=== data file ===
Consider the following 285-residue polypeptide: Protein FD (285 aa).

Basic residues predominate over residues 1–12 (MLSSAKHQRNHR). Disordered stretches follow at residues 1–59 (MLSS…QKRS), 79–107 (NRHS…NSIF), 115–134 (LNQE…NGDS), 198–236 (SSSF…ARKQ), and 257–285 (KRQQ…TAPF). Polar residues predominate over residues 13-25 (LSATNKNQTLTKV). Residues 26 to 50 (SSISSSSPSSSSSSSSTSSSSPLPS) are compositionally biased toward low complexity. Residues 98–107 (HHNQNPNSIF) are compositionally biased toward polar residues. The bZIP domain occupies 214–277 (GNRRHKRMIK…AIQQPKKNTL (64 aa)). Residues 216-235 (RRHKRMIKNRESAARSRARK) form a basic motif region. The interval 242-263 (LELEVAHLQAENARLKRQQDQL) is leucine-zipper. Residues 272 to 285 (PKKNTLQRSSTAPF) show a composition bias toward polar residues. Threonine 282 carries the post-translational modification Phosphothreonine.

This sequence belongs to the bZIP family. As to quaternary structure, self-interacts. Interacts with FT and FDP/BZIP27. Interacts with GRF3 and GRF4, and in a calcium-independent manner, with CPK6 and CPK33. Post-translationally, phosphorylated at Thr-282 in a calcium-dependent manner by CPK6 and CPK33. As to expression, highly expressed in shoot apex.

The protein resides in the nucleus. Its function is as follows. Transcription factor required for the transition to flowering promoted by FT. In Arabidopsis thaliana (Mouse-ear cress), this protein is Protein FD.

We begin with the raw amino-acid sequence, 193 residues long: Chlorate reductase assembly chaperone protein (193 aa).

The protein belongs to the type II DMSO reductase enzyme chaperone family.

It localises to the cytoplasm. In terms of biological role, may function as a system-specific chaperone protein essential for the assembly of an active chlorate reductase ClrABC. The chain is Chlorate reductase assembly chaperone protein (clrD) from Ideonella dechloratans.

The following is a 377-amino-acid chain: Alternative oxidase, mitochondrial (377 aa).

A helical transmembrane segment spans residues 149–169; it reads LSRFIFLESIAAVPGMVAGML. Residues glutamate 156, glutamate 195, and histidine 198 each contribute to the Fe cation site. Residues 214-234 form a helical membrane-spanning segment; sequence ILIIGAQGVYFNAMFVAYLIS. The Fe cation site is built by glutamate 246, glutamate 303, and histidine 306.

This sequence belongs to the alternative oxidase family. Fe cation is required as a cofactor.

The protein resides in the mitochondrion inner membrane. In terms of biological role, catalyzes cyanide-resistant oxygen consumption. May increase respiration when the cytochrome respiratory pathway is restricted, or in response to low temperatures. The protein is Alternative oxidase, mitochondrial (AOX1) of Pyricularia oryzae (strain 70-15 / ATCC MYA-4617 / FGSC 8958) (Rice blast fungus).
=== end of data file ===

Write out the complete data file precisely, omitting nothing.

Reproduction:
Consider the following 285-residue polypeptide: Protein FD (285 aa).

Basic residues predominate over residues 1–12 (MLSSAKHQRNHR). Disordered stretches follow at residues 1–59 (MLSS…QKRS), 79–107 (NRHS…NSIF), 115–134 (LNQE…NGDS), 198–236 (SSSF…ARKQ), and 257–285 (KRQQ…TAPF). Polar residues predominate over residues 13-25 (LSATNKNQTLTKV). Residues 26 to 50 (SSISSSSPSSSSSSSSTSSSSPLPS) are compositionally biased toward low complexity. Residues 98–107 (HHNQNPNSIF) are compositionally biased toward polar residues. The bZIP domain occupies 214–277 (GNRRHKRMIK…AIQQPKKNTL (64 aa)). Residues 216-235 (RRHKRMIKNRESAARSRARK) form a basic motif region. The interval 242-263 (LELEVAHLQAENARLKRQQDQL) is leucine-zipper. Residues 272 to 285 (PKKNTLQRSSTAPF) show a composition bias toward polar residues. Threonine 282 carries the post-translational modification Phosphothreonine.

This sequence belongs to the bZIP family. As to quaternary structure, self-interacts. Interacts with FT and FDP/BZIP27. Interacts with GRF3 and GRF4, and in a calcium-independent manner, with CPK6 and CPK33. Post-translationally, phosphorylated at Thr-282 in a calcium-dependent manner by CPK6 and CPK33. As to expression, highly expressed in shoot apex.

The protein resides in the nucleus. Its function is as follows. Transcription factor required for the transition to flowering promoted by FT. In Arabidopsis thaliana (Mouse-ear cress), this protein is Protein FD.

We begin with the raw amino-acid sequence, 193 residues long: Chlorate reductase assembly chaperone protein (193 aa).

The protein belongs to the type II DMSO reductase enzyme chaperone family.

It localises to the cytoplasm. In terms of biological role, may function as a system-specific chaperone protein essential for the assembly of an active chlorate reductase ClrABC. The chain is Chlorate reductase assembly chaperone protein (clrD) from Ideonella dechloratans.

The following is a 377-amino-acid chain: Alternative oxidase, mitochondrial (377 aa).

A helical transmembrane segment spans residues 149–169; it reads LSRFIFLESIAAVPGMVAGML. Residues glutamate 156, glutamate 195, and histidine 198 each contribute to the Fe cation site. Residues 214-234 form a helical membrane-spanning segment; sequence ILIIGAQGVYFNAMFVAYLIS. The Fe cation site is built by glutamate 246, glutamate 303, and histidine 306.

This sequence belongs to the alternative oxidase family. Fe cation is required as a cofactor.

The protein resides in the mitochondrion inner membrane. In terms of biological role, catalyzes cyanide-resistant oxygen consumption. May increase respiration when the cytochrome respiratory pathway is restricted, or in response to low temperatures. The protein is Alternative oxidase, mitochondrial (AOX1) of Pyricularia oryzae (strain 70-15 / ATCC MYA-4617 / FGSC 8958) (Rice blast fungus).